Angels have also been part of the Assyrian and Mesopotamian cultures, as well as Buddhism, Zoroastrianism and Taoism. Ancient Greeks called them horae, Vikings called them valkyries, in Persia they were farishteyand in Yoruba, an African religion, angels were called orisha. Even shamanism speaks of angels as ascending birdlike spirits. Hinduism has its own set of angels called devdoots.
Angels also have a certain hierarchy.
In Judaism and Christianity, the highest are the seven archangels—Gabriel, Raphael, Michael, Uriel, Jophiel, Zadkiel and Samael (Satan before his fall)—each of them being assigned one of the seven spheres of heaven, followed by cherubims and seraphims. The Jewish Kabbalah assigns each archangel to the emanations on the Tree of Life. Islam has four archangels: Azrael, Israfil, Gabriel and Michael. Rudolf Steiner, occultist and philosopher, conceived of a complex society where angels exist on the first level of consciousness above humankind. Alice Bailey, metaphysician, goes a step further. According to her, there is a universe parallel to our own. There, elemental beings—sylphs of air, gnomes of earth, salamanders of fire and undines of water—evolve through a unique process.
‘The ultimate goal of each elemental is to learn the aspects of the other three elementals. When all four elements are mastered, they become what we call angels,’ writes Alice. Stories of such elementals abound in Greek, Celtic, Oriental and Native American lore.
Angels, however, are not just part and parcel of an undocumented past. Going by the verdict of New Agers, they are arriving in droves right now.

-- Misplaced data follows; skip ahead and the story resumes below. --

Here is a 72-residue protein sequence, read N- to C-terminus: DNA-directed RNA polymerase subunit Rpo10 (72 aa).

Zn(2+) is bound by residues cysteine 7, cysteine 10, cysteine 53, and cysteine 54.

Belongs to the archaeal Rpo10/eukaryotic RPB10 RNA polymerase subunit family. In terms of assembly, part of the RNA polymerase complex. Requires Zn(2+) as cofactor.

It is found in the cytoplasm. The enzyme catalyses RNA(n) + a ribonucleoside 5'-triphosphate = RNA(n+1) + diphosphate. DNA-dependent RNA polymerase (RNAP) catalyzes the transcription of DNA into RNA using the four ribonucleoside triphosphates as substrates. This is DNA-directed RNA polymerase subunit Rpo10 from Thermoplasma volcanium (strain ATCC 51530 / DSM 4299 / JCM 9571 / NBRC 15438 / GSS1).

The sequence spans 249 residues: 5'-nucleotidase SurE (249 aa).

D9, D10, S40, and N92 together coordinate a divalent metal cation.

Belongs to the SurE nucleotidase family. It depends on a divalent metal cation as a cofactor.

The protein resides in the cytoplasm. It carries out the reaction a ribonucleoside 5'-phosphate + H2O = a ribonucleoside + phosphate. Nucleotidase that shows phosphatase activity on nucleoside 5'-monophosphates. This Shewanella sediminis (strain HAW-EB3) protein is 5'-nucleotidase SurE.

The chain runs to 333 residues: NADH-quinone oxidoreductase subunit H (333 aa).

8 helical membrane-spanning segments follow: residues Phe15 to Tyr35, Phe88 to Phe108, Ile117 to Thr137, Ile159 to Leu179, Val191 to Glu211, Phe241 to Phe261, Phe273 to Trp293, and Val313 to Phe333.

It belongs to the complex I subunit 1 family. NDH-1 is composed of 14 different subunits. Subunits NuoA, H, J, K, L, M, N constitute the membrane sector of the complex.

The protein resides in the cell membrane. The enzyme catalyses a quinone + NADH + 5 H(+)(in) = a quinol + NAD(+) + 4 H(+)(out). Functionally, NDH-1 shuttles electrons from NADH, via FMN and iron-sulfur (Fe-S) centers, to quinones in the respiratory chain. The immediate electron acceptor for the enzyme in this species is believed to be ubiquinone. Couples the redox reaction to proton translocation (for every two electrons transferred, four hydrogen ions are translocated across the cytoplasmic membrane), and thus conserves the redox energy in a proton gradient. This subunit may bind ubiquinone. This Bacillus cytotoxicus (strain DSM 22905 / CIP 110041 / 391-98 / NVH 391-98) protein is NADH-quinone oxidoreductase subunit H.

‘The time is right,’ says Denise Linn who has been studying angel encounters. ‘Within our planetary collective consciousness, we have put out the call and the angels have answered.’
There is even an Angel Talk kit available. Created by Kay Sturgis and brought out by Penguin Putnam, the package includes an Ouija-type message board, a playing indicator and a companion book that explains how to communicate with angels. You could also ‘tone in’ to angels by meditating for 10 minutes and chanting Om.
Angels are, actually, becoming the in-thing. Stevan J. Thayer, an electrical engineer, suddenly started receiving messages from an angel named Ariel. He teamed up with psychologist Linda Sue Nathanson for a proper chronicling of the messages. The result, after two years of extensive channeling, was Interview with an Angel, a unique book based on the authors’ one-to-one conversations with Ariel.
Indeed, it is true that most of us have felt a certain comforting presence in moments of distress. But angels? Perhaps. Or probably just the godhead within that wakes up in moments of crises.
‘It doesn’t matter what name you give to it,’ says Father Thomas based in New Delhi, India. ‘God manifests Himself the way you want Him to. What counts here is faith.’ And that, ultimately, is the crux of the matter. Whether angels are beings from a different realm or a creation of our own subconscious, they are here to stay.
‘Angels are associated with higher nature, joy, beauty, fulfillment, laughter and peace,’ writes Denise Linn. ‘Angels are here to heal us, to redeem lost faith, broken trust and innocence.’ And if all this can be attained by calling out to some radiant beings with rainbow wings, there might, just might, be some truth in it. For, as the Bible says: ‘Don’t be afraid to entertain strangers because many have entertained angels unawares.’